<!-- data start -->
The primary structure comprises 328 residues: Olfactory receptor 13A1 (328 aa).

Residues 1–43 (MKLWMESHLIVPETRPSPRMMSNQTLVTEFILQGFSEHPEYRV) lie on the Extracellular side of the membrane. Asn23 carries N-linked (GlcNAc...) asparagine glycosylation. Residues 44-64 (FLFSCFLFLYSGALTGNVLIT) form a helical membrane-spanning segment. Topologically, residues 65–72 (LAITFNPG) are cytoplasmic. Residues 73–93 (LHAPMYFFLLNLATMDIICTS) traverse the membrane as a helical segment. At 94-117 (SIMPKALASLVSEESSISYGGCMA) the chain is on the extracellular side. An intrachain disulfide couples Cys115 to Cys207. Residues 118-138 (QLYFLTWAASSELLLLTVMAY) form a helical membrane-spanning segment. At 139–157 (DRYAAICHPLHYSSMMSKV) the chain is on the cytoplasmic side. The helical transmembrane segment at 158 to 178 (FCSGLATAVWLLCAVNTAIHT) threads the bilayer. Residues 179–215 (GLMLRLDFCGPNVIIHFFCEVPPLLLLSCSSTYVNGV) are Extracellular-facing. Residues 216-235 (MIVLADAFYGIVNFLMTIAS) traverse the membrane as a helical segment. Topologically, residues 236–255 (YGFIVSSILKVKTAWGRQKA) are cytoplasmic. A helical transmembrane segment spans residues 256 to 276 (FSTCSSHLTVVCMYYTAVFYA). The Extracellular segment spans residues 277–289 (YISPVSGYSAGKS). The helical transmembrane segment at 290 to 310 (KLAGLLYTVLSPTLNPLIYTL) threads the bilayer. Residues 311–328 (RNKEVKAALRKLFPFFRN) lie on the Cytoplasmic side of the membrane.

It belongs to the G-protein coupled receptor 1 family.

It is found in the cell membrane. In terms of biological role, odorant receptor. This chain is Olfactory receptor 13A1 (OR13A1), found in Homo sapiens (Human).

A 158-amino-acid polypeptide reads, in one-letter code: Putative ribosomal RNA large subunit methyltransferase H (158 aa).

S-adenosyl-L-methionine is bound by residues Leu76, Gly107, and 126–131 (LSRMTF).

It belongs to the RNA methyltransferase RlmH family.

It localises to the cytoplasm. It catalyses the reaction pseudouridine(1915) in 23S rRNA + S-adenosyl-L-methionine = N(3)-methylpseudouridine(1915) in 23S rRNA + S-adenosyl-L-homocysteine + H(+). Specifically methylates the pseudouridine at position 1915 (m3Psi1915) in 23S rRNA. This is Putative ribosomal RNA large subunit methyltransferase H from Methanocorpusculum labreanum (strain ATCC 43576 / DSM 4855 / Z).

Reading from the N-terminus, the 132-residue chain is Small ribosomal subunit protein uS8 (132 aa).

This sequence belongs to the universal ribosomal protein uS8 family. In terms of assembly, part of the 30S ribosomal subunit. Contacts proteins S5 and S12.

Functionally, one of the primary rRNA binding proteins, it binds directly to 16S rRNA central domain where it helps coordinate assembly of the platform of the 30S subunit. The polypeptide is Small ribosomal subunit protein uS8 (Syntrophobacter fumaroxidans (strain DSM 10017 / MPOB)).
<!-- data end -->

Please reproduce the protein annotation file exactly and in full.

The primary structure comprises 328 residues: Olfactory receptor 13A1 (328 aa).

Residues 1–43 (MKLWMESHLIVPETRPSPRMMSNQTLVTEFILQGFSEHPEYRV) lie on the Extracellular side of the membrane. Asn23 carries N-linked (GlcNAc...) asparagine glycosylation. Residues 44-64 (FLFSCFLFLYSGALTGNVLIT) form a helical membrane-spanning segment. Topologically, residues 65–72 (LAITFNPG) are cytoplasmic. Residues 73–93 (LHAPMYFFLLNLATMDIICTS) traverse the membrane as a helical segment. At 94-117 (SIMPKALASLVSEESSISYGGCMA) the chain is on the extracellular side. An intrachain disulfide couples Cys115 to Cys207. Residues 118-138 (QLYFLTWAASSELLLLTVMAY) form a helical membrane-spanning segment. At 139–157 (DRYAAICHPLHYSSMMSKV) the chain is on the cytoplasmic side. The helical transmembrane segment at 158 to 178 (FCSGLATAVWLLCAVNTAIHT) threads the bilayer. Residues 179–215 (GLMLRLDFCGPNVIIHFFCEVPPLLLLSCSSTYVNGV) are Extracellular-facing. Residues 216-235 (MIVLADAFYGIVNFLMTIAS) traverse the membrane as a helical segment. Topologically, residues 236–255 (YGFIVSSILKVKTAWGRQKA) are cytoplasmic. A helical transmembrane segment spans residues 256 to 276 (FSTCSSHLTVVCMYYTAVFYA). The Extracellular segment spans residues 277–289 (YISPVSGYSAGKS). The helical transmembrane segment at 290 to 310 (KLAGLLYTVLSPTLNPLIYTL) threads the bilayer. Residues 311–328 (RNKEVKAALRKLFPFFRN) lie on the Cytoplasmic side of the membrane.

It belongs to the G-protein coupled receptor 1 family.

It is found in the cell membrane. In terms of biological role, odorant receptor. This chain is Olfactory receptor 13A1 (OR13A1), found in Homo sapiens (Human).

A 158-amino-acid polypeptide reads, in one-letter code: Putative ribosomal RNA large subunit methyltransferase H (158 aa).

S-adenosyl-L-methionine is bound by residues Leu76, Gly107, and 126–131 (LSRMTF).

It belongs to the RNA methyltransferase RlmH family.

It localises to the cytoplasm. It catalyses the reaction pseudouridine(1915) in 23S rRNA + S-adenosyl-L-methionine = N(3)-methylpseudouridine(1915) in 23S rRNA + S-adenosyl-L-homocysteine + H(+). Specifically methylates the pseudouridine at position 1915 (m3Psi1915) in 23S rRNA. This is Putative ribosomal RNA large subunit methyltransferase H from Methanocorpusculum labreanum (strain ATCC 43576 / DSM 4855 / Z).

Reading from the N-terminus, the 132-residue chain is Small ribosomal subunit protein uS8 (132 aa).

This sequence belongs to the universal ribosomal protein uS8 family. In terms of assembly, part of the 30S ribosomal subunit. Contacts proteins S5 and S12.

Functionally, one of the primary rRNA binding proteins, it binds directly to 16S rRNA central domain where it helps coordinate assembly of the platform of the 30S subunit. The polypeptide is Small ribosomal subunit protein uS8 (Syntrophobacter fumaroxidans (strain DSM 10017 / MPOB)).